Bake for 20 to 30 minutes, until golden brown on top. The cake is done when a toothpick or knife inserted into the center comes out clean. Remove the cake and let cool before serving.

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SwedishCreamBuns

SWEDISH CREAM BUNS (semlor)

Makes 12 to 16 buns

Semlor are directly linked to the celebration of Fat Tuesday, Fettisdagen, in Sweden. In fact, this sweet bun filled with almond paste and heavy whipped cream is even called a fettisbulle, a “fat bun.” Rich, sweet, and creamy, it’s no surprise that it was historically intended as the kick-off to Lent, but nowadays you find it in cafés and bakeries from New Year’s to Easter. If you’re working on being traditional, however, make a batch for Fat Tuesday and brew a large batch of French-press coffee to go with it.

Dough:

  • 7 tablespoons (3.5 ounces, 99 grams) unsalted butter
  • 1 cup (240 milliliters) milk
  • 2 teaspoons active dry yeast
  • 2 eggs
  • ¼ cup (1.75 ounces, 50 grams) natural cane sugar
  • 3½ cups (1⅛ pounds, 496 grams) all-purpose flour, or more as needed
  • 1 teaspoon baking powder
  • ½ teaspoon salt
  • 2 teaspoons whole cardamom seeds, crushed

Filling:

  • 2 cups (10 ounces, 284 grams) blanched almonds
  • ¼ cup (1.75 ounces, 50 grams) natural cane sugar
  • 1 teaspoon pure almond extract
  • ½ to 1 cup (120 to 240 milliliters) milk, depending on dryness of the filling

to finish

  • ½ to 1 cup (120 to 240 milliliters) heavy whipping cream, whipped, for topping, depending on how many semlor you are serving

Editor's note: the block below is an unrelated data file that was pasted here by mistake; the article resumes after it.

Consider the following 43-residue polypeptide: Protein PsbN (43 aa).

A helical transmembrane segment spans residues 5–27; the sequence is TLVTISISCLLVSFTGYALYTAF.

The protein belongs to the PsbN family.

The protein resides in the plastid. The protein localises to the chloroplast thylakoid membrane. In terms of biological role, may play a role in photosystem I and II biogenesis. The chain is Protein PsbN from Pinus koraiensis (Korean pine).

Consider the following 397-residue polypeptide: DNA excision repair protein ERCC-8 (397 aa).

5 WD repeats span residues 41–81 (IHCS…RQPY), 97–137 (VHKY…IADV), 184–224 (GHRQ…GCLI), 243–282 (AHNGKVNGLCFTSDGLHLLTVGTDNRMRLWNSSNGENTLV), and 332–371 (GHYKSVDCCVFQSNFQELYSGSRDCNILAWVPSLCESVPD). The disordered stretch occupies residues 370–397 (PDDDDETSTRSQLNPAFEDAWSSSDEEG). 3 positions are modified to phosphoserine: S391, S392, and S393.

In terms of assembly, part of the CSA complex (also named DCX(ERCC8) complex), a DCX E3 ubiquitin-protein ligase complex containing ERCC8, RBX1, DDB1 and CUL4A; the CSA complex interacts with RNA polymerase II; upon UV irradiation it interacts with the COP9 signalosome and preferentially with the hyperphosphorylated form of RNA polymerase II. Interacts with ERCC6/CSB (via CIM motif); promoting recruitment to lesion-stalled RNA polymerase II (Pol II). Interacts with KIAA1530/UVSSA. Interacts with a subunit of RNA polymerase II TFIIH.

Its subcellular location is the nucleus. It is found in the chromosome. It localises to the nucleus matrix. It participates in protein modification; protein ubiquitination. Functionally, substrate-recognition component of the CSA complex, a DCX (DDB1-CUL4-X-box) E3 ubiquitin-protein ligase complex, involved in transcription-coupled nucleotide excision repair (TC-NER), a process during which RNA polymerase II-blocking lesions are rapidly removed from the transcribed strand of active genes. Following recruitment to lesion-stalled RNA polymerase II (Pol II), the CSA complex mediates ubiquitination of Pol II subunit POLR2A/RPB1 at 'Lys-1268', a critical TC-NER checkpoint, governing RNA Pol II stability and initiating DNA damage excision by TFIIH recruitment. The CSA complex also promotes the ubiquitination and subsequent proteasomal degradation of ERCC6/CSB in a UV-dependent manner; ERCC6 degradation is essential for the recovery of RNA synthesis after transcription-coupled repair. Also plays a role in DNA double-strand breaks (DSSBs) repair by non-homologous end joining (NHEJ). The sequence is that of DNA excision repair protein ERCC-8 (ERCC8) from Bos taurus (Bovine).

• Confectioners’ sugar, for dusting

In a saucepan, melt the butter; then stir in the milk. Heat until warm to the touch (about 110°F/43°C). In a small bowl, dissolve the yeast in 2 to 3 tablespoons of the warm mixture. Stir and let sit until bubbles form on top of the yeast, about 10 minutes.

In a large bowl, whisk together 1 of the eggs and the sugar. Pour in the remaining butter and milk mixture, along with the yeast, and stir until well blended. Mix in the flour, baking powder, salt, and cardamom. Work the dough together well, by hand or with a wooden spoon.

Transfer the dough to a flat surface and knead it until smooth and elastic, 3 to 5 minutes. The dough should feel a little wet, but if it sticks to your fingers and the countertop, add a little flour. Go lightly, though; if you add too much, the buns will end up dry. The dough is fully kneaded when you slice into it with a sharp knife and see small air bubbles throughout. Return the dough to the bowl, cover with a clean tea towel, and place in a draft-free place to rise for 45 minutes to an hour.

Grease a baking sheet or line with a silicone baking mat. Divide the dough into 12 to 16 equal parts and roll into balls. Place on the baking sheet with about 2 inches (5 centimeters) between each bun. Cover and let rise for 30 to 45 minutes.

Preheat the oven to 400°F (200°F).

Whisk the remaining egg and brush on top of the dough balls. Bake for 10 to 15 minutes, until the tops are golden brown. Remove from the oven, transfer the buns to the counter, and cover with a tea towel to let cool.